Browse Prior Art Database

TCP/IP-Based Customized Computer System Upgrade Assistant

IP.com Disclosure Number: IPCOM000012984D
Original Publication Date: 2000-Jun-01
Included in the Prior Art Database: 2003-Jun-11
Document File: 3 page(s) / 33K

Publishing Venue

IBM

Abstract

Disclosed in this paper is a means of providing assistance to the upgrade process utilized by administrators of AIX* computer systems. In today's increasingly complex computer environment, with large disk arrays, shared data, and a wide-spread user base, upgrading a computer operating system has become an ever-more difficult and tedious task. Upgrading AIX images, in particular, requires maintaining an awareness of many system parameters, including printer configurations, tty definitions, network interfaces, user id's, and passwords. Failure to maintain awareness of these parameters may result in loss of functionality on a system following an upgrade. Furthermore, even if an awareness is maintained of these parameters, the reconstruction of such system specifics during and/or after an upgrade can be both time-consuming and prone to administrator error. Therefore, a desirable innovation would not only preserve data about these parameters, but would also provide assistance in maintaining these parameters during an operating system upgrade. Finally, a particularly convenient feature would also permit these upgrade assistance operations to occur across TCP/IP computer networks, such that physical proximity to the target system would not necessarily be required, and that all the transmission and communication confidences associated with TCP/IP protocols could be used to guarantee the successful upgrade. Note that, because of its TCP/IP usage, this innovation would be extendible and applicable to a broad range of platforms. Furthermore, it would be useful on systems physically contained within the same room and on the same subnetwork, or it could be used on systems physically positioned around the globe, via use of Internet connections.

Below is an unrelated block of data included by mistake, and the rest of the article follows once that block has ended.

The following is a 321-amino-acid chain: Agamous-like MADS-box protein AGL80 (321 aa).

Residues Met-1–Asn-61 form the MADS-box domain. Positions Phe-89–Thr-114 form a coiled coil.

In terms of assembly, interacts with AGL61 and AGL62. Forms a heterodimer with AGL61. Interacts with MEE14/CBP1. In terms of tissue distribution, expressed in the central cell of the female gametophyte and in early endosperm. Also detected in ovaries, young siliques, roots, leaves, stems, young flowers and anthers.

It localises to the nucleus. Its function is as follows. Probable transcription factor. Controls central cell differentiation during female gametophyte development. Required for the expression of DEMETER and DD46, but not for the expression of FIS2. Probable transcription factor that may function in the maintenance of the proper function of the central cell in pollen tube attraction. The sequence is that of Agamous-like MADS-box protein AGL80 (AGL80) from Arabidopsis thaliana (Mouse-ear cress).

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TCP/IP-Based Customized Computer System Upgrade Assistant

Disclosed in this paper is a means of providing assistance to the
upgrade process utilized by administrators of AIX* computer
systems. In today's increasingly complex computer environment,
with large disk arrays, shared data, and a wide-spread user base,
upgrading a computer operating system has become an ever-more
difficult and tedious task. Upgrading AIX images, in particular,
requires maintaining an awareness of many system parameters,
including printer configurations, tty definitions, network
interfaces, user id's, and passwords. Failure to maintain
awareness of these parameters may result in loss of functionality
on a system following an upgrade. Furthermore, even if an
awareness is maintained of these parameters, the reconstruction
of such system specifics during and/or after an upgrade can be
both time-consuming and prone to administrator error. Therefore,
a desirable innovation would not only preserve data about these
parameters, but would also provide assistance in maintaining
these parameters during an operating system upgrade. Finally, a
particularly convenient feature would also permit these upgrade
assistance operations to occur across TCP/IP computer networks,
such that physical proximity to the target system would not
necessarily be required, and that all the transmission and
communication confidences associated with TCP/IP protocols could
be used to guarantee the successful upgrade. Note that, because
of its TCP/IP usage, this innovation would be extendible and
applicable to a broad range of platforms. Furthermore, it would
be useful on systems physically contained within the same room
and on the same subnetwork, or it could be used on systems
physically positioned around the globe, via use of Internet
connections.

An innovation which has been developed solves the problem of
maintaining system specifics following an upgrade for many
computer system parameters, and utilizes TCP/IP connectivity in
the manner described above. Specifically, a set of comprehensive
scripts have been painstakingly constructed to record many facets
of a system's configuration, including printer configuration, tty
definitions, network interfaces, user id's, and passwords.
Furthermore, the outputs of these scripts can be fed into their
assistive counterparts, another series of scripts which have the
ability to automatically construct the desired system parameters
onto the target computer. Note that although this script was
written for AIX-based systems, the principles here can be
extended to other architectures, as mentioned above.

The basic process is that all relevant data is captured across a
TCP/IP-based network by the scripts, as detailed below. By

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definition, the data containing the "personality" of the computer
system, e.g., the users and passwords, the tty definitions, etc,
is stored off-board on disparate media, physically separated from
the target computer. In the event of an upgrade, the desired
paramete...